Signature of ecological partitioning in the maintenance of damselfly diversity
Article first published online: 20 MAY 2011
© 2011 The Authors. Journal of Animal Ecology © 2011 British Ecological Society
Journal of Animal Ecology
Volume 80, Issue 6, pages 1163–1173, November 2011
How to Cite
Siepielski, A. M., Mertens, A. N., Wilkinson, B. L. and McPeek, M. A. (2011), Signature of ecological partitioning in the maintenance of damselfly diversity. Journal of Animal Ecology, 80: 1163–1173. doi: 10.1111/j.1365-2656.2011.01863.x
- Issue published online: 10 OCT 2011
- Article first published online: 20 MAY 2011
- Received 7 February 2011; accepted 21 April 2011 , Handling Editor: Frank Johansson
- food web;
- species diversity;
- stabilizing effect
1. Ecological differences among co-occurring taxa are often invoked as an explanation for the maintenance of biodiversity. Whether these differences facilitate coexistence, which allows unequal competitors to remain in systems and thus maintain biodiversity, is still unclear.
2. Here, we used observational and experimental studies to test for ecological partitioning in ways that would promote coexistence among three co-occurring damselfly genera. We evaluated two necessary conditions for coexistence: (i) that the damselfly genera differ in their abilities to engage in interactions with other damselfly genera and environmental conditions such that their relative abundances covary differently along environmental gradients and (ii) that an increase in intrageneric abundance is more detrimental to performance-related demographic features of each genus than increases in intergeneric abundances.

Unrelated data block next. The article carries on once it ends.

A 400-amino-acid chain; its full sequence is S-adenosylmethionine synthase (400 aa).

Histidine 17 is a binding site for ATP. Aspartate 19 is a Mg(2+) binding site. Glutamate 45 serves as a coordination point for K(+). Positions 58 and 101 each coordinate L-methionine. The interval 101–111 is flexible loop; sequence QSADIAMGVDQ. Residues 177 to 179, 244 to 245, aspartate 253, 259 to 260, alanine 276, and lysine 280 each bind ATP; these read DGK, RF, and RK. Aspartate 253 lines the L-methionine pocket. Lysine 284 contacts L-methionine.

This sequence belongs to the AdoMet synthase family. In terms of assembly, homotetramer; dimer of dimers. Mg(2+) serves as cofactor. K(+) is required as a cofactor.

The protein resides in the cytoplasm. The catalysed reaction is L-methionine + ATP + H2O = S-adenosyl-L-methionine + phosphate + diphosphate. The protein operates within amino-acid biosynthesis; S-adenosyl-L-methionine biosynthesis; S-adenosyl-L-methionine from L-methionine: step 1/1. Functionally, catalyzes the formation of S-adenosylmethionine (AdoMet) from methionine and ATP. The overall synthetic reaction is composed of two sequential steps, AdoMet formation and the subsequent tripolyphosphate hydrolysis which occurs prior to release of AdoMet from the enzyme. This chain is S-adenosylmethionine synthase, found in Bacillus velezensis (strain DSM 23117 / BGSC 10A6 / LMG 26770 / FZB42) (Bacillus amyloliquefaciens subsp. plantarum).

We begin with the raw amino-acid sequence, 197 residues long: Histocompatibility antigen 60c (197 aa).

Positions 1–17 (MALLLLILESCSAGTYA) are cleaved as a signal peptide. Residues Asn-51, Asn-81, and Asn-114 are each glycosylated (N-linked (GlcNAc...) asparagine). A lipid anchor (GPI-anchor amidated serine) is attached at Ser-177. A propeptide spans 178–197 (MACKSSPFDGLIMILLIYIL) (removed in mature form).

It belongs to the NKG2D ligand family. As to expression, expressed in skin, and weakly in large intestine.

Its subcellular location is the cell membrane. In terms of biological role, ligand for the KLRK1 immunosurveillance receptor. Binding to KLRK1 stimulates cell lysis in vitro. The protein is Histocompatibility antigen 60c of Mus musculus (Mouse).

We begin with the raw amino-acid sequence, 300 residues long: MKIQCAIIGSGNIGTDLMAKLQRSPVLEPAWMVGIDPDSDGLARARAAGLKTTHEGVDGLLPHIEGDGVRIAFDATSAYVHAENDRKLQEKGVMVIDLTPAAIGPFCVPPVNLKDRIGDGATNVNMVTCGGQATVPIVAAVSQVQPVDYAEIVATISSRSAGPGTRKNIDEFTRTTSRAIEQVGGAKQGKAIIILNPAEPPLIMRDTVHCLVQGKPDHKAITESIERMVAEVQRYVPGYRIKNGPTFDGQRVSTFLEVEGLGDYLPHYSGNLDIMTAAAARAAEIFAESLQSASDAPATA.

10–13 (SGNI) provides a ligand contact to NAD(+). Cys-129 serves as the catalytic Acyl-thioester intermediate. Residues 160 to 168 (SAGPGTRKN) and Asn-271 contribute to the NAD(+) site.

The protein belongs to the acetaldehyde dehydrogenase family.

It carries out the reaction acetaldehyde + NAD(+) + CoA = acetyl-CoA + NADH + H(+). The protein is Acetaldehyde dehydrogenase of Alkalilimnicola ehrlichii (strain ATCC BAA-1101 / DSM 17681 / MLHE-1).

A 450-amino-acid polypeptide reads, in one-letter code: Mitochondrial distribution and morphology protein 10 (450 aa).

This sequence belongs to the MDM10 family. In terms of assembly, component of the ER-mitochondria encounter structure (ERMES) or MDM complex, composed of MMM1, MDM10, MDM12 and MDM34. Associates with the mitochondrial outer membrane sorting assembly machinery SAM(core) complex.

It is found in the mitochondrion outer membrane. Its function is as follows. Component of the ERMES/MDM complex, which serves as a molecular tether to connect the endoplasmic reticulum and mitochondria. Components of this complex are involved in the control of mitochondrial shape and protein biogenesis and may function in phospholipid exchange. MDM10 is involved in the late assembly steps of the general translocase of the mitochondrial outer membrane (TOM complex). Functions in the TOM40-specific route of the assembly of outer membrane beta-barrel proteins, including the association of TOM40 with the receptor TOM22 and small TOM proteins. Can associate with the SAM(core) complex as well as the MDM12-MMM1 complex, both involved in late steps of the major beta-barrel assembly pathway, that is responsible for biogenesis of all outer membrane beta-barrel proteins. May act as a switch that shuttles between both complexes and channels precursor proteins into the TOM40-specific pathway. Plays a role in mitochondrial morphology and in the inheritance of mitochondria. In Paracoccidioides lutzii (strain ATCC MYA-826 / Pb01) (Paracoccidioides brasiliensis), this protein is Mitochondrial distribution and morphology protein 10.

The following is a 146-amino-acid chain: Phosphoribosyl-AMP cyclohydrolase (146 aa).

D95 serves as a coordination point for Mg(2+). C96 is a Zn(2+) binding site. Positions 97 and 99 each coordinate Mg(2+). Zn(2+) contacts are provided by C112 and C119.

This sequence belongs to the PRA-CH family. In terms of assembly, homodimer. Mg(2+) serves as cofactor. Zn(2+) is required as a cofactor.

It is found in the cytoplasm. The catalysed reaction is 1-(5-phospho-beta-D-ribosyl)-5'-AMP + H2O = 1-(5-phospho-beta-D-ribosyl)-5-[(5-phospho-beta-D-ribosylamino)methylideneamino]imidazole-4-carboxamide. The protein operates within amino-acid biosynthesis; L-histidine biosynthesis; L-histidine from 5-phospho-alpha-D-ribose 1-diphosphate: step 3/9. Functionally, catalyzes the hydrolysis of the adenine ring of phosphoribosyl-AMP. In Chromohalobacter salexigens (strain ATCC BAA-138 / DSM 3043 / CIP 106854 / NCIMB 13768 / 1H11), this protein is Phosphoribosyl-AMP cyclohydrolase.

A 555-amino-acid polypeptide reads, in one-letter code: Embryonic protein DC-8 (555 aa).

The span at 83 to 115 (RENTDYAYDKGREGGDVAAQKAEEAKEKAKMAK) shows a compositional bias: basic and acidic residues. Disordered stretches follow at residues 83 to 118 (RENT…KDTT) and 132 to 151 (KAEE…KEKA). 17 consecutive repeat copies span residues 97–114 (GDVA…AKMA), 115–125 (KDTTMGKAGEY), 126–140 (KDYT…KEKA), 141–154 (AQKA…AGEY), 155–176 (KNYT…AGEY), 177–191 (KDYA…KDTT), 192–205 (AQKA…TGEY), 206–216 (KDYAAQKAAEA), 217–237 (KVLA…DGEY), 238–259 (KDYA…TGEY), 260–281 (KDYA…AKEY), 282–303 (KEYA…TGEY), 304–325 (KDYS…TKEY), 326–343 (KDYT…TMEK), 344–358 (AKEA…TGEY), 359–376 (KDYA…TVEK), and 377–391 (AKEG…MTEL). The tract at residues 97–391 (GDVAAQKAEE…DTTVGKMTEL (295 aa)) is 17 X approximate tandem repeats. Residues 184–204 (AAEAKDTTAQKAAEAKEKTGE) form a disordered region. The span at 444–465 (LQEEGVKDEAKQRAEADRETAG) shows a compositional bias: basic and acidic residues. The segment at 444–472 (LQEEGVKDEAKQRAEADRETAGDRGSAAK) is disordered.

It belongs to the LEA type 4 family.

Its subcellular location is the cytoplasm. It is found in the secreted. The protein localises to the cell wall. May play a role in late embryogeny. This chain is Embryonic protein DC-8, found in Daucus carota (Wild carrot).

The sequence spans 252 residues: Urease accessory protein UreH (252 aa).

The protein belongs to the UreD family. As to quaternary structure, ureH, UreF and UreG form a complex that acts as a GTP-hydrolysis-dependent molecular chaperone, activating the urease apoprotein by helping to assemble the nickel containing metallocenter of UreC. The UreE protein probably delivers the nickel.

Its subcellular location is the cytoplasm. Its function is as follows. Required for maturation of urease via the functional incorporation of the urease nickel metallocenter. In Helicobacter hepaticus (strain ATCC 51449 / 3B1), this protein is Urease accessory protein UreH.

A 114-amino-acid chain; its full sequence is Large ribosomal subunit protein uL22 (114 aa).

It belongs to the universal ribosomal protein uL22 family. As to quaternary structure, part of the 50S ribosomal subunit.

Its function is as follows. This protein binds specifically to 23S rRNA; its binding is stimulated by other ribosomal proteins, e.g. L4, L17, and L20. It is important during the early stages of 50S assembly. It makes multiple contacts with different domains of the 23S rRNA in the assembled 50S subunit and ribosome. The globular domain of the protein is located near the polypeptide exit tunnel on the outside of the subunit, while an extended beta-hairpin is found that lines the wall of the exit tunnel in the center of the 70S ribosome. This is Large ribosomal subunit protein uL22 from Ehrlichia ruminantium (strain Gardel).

3. Observational studies across 40 lakes showed that relative abundances of each genus covaried differently along an environmental gradient of lake abiotic and biotic features consistent with ecological partitioning. Field experiments in which we manipulated both intra- and intergeneric densities demonstrated that per capita growth rates of each genus are negatively density-dependent and are only limited by increases in intra- not intergeneric densities.
4. Collectively, these results show a clear signature of ecological partitioning among each genus, which should prevent competitive exclusion and maintain each genus in this system. The results do not guarantee local coexistence among the three genera but are consistent with criteria that should promote their coexistence. Our results also suggest that a food web model coupling keystone predation and apparent competition is likely necessary to explain the ecological dynamics of persistence among these genera.